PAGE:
A Hearing Loss & Late Deafened Blog

Clueless at the Ball

In Deafness, Hearing Loss, Lip Reading on November 9, 2009 at 2:52 pm

This past weekend was the 234th Marine Corps Birthday Ball.  I had been looking forward to the Ball, but also had been dreading placing myself in the kind of situation I struggle with–a noisy crowd of strangers, numerous introductions, low lighting, music–the general roaring mix of 250 people in an enclosed space, and not a clue as to what everyone is talking about. I did okay, but the evening wasn’t without it’s challenges.

Initially, when I found out we were to be seated at an elevated table (it ran the entire length from the podium to the far wall, seating the Commanding Officer, both 1st Sgts., the Guest of Honor, and their guests), to the immediate left of the podium, I was not elated, but after thinking on it I decided that my seat location was more of a savings grace than the curse it proved to be, as having the seat closest to the podium, on the end, I wasn’t in a position for anyone else at the table to talk to me, other than my husband, seated next to me.  Not that I am anti-social, I love talking to people, but in such a noisy environment I often find myself thankful that I am not in a position to be spoken to from across a distance.  I really hate having to be thankful for that.  Sigh…

Also, I thought being the closest to the speaker would mean I had the best seat for lip/speech reading, but in reality it wasn’t so, as I had a hard time reading lips in profile, which caused me to zoom my attention in on whomever was speaking, with an intensity beyond what is normal. And, as we who cannot hear know, normal, for us, is already pretty intense.

Add to all of that the fact my husband, a participant in the ceremony, was not seated next to me until just before the meal was served. And, as an additional consideration, because of my seat placement there was no one between me and the speaker to take cues from.

Drum roll please…  the good news, I rose and sat at the appropriate times during the prayer and the National Anthem. However, as the Guest of Honor spoke, an eighty-four year old Marine recounting his experiences in WWII, I was watching so diligently that I failed to notice the entire banquet hall rising to their feet in applause, as the speaker paused.

Relaxing a bit while clapping, I looked away from the podium for the first time, realizing I was the only person seated. Not so noticeable when you are part of the crowd, but very noticeable when you are sitting at the front of a banquet hall, at an elevated table, within three feet of the podium, from which a speaker is commanding the attention of the entire hall of 250 people.

I’m sure many wondered why I did not join them in standing ovation, a few possibly thought I was simply being rude (the only person I knew was my husband, and save the few I was introduced to, most didn’t know I couldn’t hear), but I remained seated, as rising at this point would have brought even more attention to the fact that I was the only one who was not standing. If I’ve learned anything at all from years of attending my children’s piano recitals, if you hit a wrong note don’t bring attention to it by making a big deal of it. Just play on as if it was the right note all along. I remained seated.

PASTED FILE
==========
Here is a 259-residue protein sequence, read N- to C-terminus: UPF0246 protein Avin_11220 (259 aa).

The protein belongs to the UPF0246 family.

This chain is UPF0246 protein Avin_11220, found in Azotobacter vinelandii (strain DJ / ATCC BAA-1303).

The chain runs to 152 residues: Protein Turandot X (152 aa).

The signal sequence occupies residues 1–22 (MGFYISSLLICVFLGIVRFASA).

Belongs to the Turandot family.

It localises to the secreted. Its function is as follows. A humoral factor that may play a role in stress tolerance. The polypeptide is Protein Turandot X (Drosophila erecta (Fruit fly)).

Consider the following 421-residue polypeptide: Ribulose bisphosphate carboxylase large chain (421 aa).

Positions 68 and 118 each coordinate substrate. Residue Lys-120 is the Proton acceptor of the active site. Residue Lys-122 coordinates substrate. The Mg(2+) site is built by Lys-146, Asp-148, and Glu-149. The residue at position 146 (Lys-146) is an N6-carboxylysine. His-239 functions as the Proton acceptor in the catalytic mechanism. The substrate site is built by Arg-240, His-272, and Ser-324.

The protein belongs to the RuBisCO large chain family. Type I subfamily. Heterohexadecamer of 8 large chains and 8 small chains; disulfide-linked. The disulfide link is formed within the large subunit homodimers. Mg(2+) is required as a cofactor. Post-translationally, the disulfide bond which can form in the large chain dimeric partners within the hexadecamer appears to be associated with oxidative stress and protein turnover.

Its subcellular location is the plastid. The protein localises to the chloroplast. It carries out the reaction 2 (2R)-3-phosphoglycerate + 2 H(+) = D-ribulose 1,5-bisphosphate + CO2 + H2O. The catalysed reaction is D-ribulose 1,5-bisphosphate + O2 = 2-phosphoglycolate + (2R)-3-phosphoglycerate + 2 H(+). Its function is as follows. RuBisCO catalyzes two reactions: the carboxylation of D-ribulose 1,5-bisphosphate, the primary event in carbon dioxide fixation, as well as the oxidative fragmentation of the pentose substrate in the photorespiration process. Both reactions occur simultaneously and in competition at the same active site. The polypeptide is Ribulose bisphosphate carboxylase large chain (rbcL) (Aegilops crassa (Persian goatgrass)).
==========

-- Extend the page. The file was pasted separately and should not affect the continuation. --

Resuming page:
I later apologized to the Guest of Honor and his two daughters, and they were very gracious and understanding, as the Guest of Honor himself struggles with hearing loss.

Just a few short years ago I would have been mortified in a similar situation, but thankfully I’ve learned to cut myself some slack, though I still would sometimes like to announce to the crowd, at the beginning of a banquet, sporting event, conference, etc., “Hello, my name is Michele and I cannot hear. If at any point during our time together, I appear confused, fail to rise or be seated at the appropriate time, speak out when I should be silent, remain silent when I should respond, or display any other behavior that might seem out of the ordinary, please do not think of me as rude, ignorant, unpatriotic, disrespectful, irreverent, or any of the other wrong assumptions I’ve encountered from people over the years. I cannot hear, which often causes me to react inappropriately. Thank you.”

And to all of those family members and friends who step in to cue and clue us in when something is happening that we have missed because we can’t hear, THANK YOU!!!!  We often don’t realize how much we need an assistant until we are without one.

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  1. I love this line, “If I’ve learned anything at all from years of attending my children’s piano recitals, if you hit a wrong note don’t bring attention to it by making a big deal of it. Just play on as if it was the right note all along. I remained seated.” So true. Sounds like you handled it with grace. If I had been there, I wouldn’t have thought much of it. I might have thought perhaps you had trouble walking and standing.

  2. Thanks, Kim!! I’m so thankful I’ve learned to “play on” in life. I’ve known others with hearing loss who choose, instead, to avoid all situations in life where not hearing might embarrass them. I will admit that I’ve had my own down times when I’ve considered isolation, but I know it is no solution. Life is just too grand to miss, and I hope to play on until I skid into the hereafter!! LOL

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